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Nelson’s Coldest Night of the Year looks to build on virtual success

People in the Nelson area will be walking in the cold next month to help the homeless.

The eighth annual Coldest Night of the Year is being held Saturday, Feb. 26 in neighbourhoods around the city and the region.

The national event is put on locally by the Nelson CARES (Community, Advocacy, Residential Services, Employment, Services) Society and raises money for the Ready for Home program that has been running since 2016.

In an interview with Vista Radio, fundraising coordinator Stephanie Myers hopes they can build on the success last year of the first virtual event. Myers says they weren’t sure what was going to happen but 240 people signed up in 2021 and raised just over $94,000, compared to $58,000 during the previous in-person event.

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“We were so overwhelmed with the support.” She believes it was due to people not travelling for winter vacations, plus the pandemic has “laid bare for folks how precarious everyone’s situation is.”

Myers says Coldest Night of the Year helps people understand what it’s like to brave the elements without a roof over your head.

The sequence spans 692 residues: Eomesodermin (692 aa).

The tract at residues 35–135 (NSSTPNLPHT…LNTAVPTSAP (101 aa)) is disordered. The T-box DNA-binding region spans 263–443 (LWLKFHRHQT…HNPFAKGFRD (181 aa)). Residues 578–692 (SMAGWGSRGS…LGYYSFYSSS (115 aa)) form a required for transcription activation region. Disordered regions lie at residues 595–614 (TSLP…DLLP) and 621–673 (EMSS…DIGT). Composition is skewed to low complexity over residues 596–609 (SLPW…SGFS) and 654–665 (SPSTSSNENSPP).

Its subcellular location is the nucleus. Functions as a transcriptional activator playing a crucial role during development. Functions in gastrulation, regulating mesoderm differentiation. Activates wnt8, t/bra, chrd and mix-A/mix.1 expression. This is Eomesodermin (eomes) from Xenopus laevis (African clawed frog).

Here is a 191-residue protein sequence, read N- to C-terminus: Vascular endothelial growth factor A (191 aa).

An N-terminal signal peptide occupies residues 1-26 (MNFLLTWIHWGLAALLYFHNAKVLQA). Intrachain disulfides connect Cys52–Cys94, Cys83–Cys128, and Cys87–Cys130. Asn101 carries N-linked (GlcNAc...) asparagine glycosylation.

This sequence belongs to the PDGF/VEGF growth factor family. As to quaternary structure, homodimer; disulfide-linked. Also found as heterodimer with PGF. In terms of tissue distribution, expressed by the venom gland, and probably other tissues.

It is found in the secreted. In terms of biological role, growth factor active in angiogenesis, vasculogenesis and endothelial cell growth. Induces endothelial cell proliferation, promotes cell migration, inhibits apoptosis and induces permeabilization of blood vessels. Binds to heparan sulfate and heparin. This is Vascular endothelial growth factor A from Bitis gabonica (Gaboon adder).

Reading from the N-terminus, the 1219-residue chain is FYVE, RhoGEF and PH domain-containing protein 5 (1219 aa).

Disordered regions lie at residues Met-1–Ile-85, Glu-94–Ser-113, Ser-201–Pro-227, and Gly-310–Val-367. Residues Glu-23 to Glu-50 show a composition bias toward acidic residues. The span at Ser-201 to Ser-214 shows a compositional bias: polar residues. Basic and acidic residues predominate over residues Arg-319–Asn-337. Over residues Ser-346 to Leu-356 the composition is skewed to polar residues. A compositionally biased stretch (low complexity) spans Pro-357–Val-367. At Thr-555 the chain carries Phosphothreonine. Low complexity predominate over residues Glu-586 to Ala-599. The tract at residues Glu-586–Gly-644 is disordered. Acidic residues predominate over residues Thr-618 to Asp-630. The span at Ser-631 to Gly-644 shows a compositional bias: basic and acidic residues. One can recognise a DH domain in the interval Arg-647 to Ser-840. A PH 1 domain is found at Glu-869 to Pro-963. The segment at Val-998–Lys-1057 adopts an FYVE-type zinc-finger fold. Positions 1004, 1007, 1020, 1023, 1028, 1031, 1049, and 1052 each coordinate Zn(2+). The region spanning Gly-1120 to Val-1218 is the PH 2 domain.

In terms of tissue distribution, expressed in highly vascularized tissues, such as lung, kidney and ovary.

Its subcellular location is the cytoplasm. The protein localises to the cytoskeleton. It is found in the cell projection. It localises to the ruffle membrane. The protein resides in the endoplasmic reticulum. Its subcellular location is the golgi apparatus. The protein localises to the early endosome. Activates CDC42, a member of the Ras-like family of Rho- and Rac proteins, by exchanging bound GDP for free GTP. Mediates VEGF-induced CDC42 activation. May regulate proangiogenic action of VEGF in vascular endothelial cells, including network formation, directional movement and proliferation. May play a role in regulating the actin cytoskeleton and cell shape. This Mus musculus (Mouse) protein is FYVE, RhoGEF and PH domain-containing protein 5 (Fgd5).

“Walking outside in the evenings and that’s actually one of the reasons they do the walk in the evening is to give folks kind of just little, just a taste of what it might be like to be out on the streets on a February evening and that’s just for a couple of hours, right? It makes them think, what would it be like to be out here the whole night or nights on end,” Myers says.

They are encouraging people to do the two or five kilometer walk within their neighbourhood on Feb. 26 or any night of the month for that matter and then raise money within their network of friends.

“If you want to do it in Blewett, if you want to do it in your own little neighbourhood, then have at it,” she says.

The Ready for Home program at Ward Street Place is based on the Housing First model and has a full-time staff member who works with people to maintain their health and housing and prevent homelessness.

“Once you get folks in housing and get them stable there, then they can work with everything else – their health, whether they’ve got substance abuse issues, all of that sort of stuff. They (Ward Street Place staff) help the residents there navigate health care documents, government documents, any sort of rehabilitation they want to do, dental care, all of that sort of stuff,” Myers says.

She adds the work has been “ratcheted up” during the pandemic, with grocery shopping, picking up prescriptions and helping people in vulnerable situations who’ve been “pretty much staying isolated for a lot of the time.”

You can find out more about fundraising and the event on their website or their Facebook page. You can also email Stephanie Myers at [email protected]

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